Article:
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Wednesday, July 17, 2019
HomeNewsEconomyWage Growth Exceeds 3% for Ninth Consecutive Month in April

Wage Growth Exceeds 3% for Ninth Consecutive Month in April

American flag and U.S. dollar financial and economy concept. (Photo: AdobeStock)
American flag and U.S. dollar financial and economy concept. (Photo: AdobeStock)
American flag and U.S. dollar financial and economy concept. (Photo: AdobeStock)

The Labor Department (DOL) via the Bureau of Labor Statistics (BLS) reported Friday that wage growth exceeded 3% for the ninth straight month in April.

Wages, or average hourly earnings (AHE) for all employees on private nonfarm payrolls, rose by 6 cents to $27.77. Average hourly earnings of private-sector production and nonsupervisory employees increased by 7 cents to $23.31 in April.

Over the year, average hourly earnings have increased by 3.2%, making April the ninth straight month of wage gains above 3%.

“America’s workforce continues to see their paychecks grow, with year-over-year wage growth reaching 3.2%,” Secretary of Labor Alexander Acosta said following the release of the Employment Situation. “The year-over-year average hourly earnings have grown at or exceeded 3.0% for nine straight months.”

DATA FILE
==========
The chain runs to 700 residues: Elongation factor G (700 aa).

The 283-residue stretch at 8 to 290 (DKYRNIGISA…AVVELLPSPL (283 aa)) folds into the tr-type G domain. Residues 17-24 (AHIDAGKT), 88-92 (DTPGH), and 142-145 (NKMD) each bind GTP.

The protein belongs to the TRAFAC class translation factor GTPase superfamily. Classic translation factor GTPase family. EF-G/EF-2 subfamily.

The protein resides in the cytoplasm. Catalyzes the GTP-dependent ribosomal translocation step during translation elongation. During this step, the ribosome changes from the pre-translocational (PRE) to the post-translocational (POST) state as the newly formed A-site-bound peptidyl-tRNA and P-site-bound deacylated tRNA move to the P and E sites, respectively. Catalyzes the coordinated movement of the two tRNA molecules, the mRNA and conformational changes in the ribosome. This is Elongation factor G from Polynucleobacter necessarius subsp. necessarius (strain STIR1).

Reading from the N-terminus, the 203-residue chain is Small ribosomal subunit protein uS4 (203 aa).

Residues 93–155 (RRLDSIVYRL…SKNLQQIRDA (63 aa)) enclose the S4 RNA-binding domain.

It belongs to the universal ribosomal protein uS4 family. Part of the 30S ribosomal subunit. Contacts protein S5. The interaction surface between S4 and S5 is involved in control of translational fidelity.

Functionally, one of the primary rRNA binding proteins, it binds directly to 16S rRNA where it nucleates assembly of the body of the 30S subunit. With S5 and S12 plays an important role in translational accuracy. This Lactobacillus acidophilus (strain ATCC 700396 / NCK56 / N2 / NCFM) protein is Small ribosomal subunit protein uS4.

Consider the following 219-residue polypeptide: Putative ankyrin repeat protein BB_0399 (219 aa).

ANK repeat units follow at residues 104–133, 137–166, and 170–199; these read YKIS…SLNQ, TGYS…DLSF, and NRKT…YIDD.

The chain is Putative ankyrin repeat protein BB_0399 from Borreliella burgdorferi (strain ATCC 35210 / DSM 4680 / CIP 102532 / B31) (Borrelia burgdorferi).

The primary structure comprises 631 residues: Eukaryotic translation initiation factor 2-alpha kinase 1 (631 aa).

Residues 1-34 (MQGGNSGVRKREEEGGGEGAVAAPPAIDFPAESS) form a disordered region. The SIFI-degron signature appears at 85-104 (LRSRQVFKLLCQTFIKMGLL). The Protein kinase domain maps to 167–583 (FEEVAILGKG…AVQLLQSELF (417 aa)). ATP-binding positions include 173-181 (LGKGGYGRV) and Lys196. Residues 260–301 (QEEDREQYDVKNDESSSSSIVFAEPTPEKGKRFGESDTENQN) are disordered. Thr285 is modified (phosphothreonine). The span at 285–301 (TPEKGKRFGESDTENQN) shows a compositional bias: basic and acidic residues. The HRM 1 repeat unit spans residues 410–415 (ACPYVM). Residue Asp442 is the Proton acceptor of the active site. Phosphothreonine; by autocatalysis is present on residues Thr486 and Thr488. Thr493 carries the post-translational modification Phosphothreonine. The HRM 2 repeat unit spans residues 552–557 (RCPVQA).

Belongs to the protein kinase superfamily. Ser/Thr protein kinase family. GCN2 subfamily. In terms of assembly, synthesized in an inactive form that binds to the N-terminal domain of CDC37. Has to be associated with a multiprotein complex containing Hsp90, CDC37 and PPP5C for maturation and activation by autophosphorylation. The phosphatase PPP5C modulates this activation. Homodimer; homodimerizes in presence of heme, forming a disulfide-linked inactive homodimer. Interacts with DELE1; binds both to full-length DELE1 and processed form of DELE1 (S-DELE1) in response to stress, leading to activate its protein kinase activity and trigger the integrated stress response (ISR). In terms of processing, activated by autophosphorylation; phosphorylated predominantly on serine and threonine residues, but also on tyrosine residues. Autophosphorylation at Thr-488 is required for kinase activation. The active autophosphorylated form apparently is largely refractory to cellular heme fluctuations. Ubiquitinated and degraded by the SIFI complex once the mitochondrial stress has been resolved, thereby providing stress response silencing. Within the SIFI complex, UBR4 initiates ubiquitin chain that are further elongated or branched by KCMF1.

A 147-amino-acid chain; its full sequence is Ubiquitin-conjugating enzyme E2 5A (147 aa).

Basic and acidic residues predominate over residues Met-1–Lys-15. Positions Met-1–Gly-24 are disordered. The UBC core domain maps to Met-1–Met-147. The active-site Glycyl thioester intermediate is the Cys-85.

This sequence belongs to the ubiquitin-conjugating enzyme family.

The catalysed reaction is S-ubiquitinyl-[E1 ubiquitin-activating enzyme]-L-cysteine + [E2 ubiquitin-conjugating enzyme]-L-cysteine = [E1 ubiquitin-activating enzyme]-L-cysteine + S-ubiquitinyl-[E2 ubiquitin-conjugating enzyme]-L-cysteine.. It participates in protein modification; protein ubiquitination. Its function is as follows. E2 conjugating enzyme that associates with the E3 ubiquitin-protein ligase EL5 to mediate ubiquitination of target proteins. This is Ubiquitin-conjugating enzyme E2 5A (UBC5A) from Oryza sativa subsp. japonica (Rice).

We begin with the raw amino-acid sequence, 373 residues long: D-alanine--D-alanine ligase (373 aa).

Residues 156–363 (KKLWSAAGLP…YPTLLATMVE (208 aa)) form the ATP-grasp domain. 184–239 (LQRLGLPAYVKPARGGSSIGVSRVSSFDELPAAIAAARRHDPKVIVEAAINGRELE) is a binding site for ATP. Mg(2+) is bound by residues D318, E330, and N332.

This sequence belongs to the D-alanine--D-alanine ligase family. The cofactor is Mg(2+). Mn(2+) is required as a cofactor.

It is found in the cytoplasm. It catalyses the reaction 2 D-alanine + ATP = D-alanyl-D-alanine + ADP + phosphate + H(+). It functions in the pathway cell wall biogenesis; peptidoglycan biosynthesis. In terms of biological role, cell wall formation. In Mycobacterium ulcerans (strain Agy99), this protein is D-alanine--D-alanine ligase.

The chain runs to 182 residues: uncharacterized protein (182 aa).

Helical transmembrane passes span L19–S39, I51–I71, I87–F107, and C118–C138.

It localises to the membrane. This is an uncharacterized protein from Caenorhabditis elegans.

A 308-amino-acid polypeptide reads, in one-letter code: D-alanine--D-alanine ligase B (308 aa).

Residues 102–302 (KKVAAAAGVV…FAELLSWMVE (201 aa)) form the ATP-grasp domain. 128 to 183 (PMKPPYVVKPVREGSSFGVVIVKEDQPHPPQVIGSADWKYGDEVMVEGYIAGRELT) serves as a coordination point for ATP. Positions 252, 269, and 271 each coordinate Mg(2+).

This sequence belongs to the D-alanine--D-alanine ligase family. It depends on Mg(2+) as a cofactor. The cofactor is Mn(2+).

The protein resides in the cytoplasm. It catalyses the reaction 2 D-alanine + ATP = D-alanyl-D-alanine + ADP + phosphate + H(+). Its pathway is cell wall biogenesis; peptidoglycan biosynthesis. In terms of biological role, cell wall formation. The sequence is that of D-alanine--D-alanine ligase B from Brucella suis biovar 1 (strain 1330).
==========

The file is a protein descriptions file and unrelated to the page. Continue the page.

“Wage growth has not risen this fast since 2009.”

Indeed, wages saw the largest gain since the third quarter (Q3) 2008 during Q4 2018. In April, wage growth was sustained by upward pressure from historically strong labor demand and the unemployment rate fell to a 49-year low at 3.6%. Hispanic unemployment fell to an all-time record low at 4.2%.

“Both adult men and adult women saw declines in their unemployment rate with adult men at 3.4% and adult women at 3.1%, which was the lowest rate for adult women since 1953,” Secretary Acosta added in a statement.

“We continue our work toward increasing labor force participation and this month’s report further underscores the importance of the administration’s efforts expanding skills training so that more Americans can find family-sustaining career opportunities.”

The labor force participation rate ticked down 0.2% to 62.8% in April, essentially unchanged from a year earlier after a slight tick-up for the first time in years. The less cited but arguably more important employment-population ratio was unchanged at 60.6% in April. It has been either 60.6% or 60.7% since October 2018.

Written by
Data Journalism Editor

Rich, the People's Pundit, is the Data Journalism Editor at PPD and Director of the PPD Election Projection Model. He is also the Director of Big Data Poll, and author of "Our Virtuous Republic: The Forgotten Clause in the American Social Contract."

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